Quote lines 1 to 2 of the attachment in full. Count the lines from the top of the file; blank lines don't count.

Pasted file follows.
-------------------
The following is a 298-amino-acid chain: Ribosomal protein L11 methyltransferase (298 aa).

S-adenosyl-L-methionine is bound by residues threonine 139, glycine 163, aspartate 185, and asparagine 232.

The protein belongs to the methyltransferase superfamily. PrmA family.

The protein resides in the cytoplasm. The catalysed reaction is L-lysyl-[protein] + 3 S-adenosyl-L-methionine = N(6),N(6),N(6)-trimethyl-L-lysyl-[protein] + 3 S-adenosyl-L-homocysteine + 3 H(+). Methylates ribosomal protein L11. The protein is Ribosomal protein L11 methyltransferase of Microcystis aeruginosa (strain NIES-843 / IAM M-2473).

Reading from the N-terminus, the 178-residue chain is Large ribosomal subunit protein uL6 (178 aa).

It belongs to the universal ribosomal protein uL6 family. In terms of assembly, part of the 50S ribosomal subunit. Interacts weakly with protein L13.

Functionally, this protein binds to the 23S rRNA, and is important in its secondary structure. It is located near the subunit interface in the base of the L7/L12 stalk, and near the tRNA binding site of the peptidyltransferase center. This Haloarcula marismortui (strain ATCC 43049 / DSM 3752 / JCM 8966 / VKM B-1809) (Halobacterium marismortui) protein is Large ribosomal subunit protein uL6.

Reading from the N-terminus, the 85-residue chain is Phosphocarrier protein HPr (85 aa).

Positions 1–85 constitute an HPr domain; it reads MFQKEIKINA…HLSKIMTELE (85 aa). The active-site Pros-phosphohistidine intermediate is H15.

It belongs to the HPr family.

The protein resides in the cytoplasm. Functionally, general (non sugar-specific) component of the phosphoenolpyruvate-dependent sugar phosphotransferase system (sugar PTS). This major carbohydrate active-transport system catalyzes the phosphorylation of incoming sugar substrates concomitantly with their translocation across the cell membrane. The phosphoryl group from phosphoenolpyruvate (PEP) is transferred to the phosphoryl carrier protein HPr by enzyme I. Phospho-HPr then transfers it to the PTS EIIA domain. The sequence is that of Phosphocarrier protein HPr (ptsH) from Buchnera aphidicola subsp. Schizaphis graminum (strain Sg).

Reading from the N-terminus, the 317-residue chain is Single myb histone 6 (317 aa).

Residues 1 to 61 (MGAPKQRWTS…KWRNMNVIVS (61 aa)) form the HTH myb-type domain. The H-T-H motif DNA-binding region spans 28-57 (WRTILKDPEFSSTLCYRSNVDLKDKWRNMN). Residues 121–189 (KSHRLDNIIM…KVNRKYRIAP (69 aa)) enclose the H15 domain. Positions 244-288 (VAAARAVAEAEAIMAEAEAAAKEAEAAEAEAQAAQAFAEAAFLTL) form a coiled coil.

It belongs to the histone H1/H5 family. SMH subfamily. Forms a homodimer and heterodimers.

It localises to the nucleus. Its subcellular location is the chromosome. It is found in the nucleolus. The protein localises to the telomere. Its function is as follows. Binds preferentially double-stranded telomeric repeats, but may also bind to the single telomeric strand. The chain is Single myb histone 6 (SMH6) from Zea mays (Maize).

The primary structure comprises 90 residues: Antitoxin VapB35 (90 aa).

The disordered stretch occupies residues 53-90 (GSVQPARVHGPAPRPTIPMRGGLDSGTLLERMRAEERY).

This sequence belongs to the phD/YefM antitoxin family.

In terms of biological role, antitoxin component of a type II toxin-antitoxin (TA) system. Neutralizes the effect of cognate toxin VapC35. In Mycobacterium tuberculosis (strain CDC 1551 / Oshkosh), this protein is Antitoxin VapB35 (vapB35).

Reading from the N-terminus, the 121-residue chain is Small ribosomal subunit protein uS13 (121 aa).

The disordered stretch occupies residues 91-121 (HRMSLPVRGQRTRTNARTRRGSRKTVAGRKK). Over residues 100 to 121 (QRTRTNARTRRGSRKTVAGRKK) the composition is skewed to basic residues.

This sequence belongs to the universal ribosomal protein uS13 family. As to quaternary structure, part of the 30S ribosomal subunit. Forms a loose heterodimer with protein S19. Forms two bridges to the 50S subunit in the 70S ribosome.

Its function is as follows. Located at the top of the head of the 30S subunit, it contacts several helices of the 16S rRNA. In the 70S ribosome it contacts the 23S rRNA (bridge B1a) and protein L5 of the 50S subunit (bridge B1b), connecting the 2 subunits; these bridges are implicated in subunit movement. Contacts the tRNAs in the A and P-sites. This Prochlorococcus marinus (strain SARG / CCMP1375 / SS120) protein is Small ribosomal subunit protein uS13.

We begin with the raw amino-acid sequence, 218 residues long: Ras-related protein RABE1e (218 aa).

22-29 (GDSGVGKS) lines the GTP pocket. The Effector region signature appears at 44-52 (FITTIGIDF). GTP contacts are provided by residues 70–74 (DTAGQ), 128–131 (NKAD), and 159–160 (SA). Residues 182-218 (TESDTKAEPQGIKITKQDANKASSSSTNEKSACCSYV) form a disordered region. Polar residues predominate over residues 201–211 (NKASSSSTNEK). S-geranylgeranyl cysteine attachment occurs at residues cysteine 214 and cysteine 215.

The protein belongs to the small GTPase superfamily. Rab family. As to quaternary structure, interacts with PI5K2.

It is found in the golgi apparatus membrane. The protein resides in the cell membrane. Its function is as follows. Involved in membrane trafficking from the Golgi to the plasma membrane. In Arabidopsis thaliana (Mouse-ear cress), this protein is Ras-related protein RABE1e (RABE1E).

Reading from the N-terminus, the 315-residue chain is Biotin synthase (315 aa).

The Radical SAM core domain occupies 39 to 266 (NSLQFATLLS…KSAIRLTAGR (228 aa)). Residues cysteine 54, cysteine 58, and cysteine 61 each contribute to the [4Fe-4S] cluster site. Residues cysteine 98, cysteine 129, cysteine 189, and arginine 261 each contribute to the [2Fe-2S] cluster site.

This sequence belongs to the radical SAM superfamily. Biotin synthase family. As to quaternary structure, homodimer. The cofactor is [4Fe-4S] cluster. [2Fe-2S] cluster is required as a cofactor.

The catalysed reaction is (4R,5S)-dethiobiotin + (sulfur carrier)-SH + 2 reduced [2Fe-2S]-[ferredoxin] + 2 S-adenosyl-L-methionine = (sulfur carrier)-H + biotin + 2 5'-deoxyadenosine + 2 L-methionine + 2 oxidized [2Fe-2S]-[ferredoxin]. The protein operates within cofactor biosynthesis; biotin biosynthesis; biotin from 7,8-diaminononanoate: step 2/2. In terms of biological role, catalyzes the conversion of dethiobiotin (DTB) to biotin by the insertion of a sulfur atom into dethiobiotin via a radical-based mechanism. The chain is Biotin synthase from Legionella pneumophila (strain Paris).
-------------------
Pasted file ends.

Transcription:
The following is a 298-amino-acid chain: Ribosomal protein L11 methyltransferase (298 aa).

S-adenosyl-L-methionine is bound by residues threonine 139, glycine 163, aspartate 185, and asparagine 232.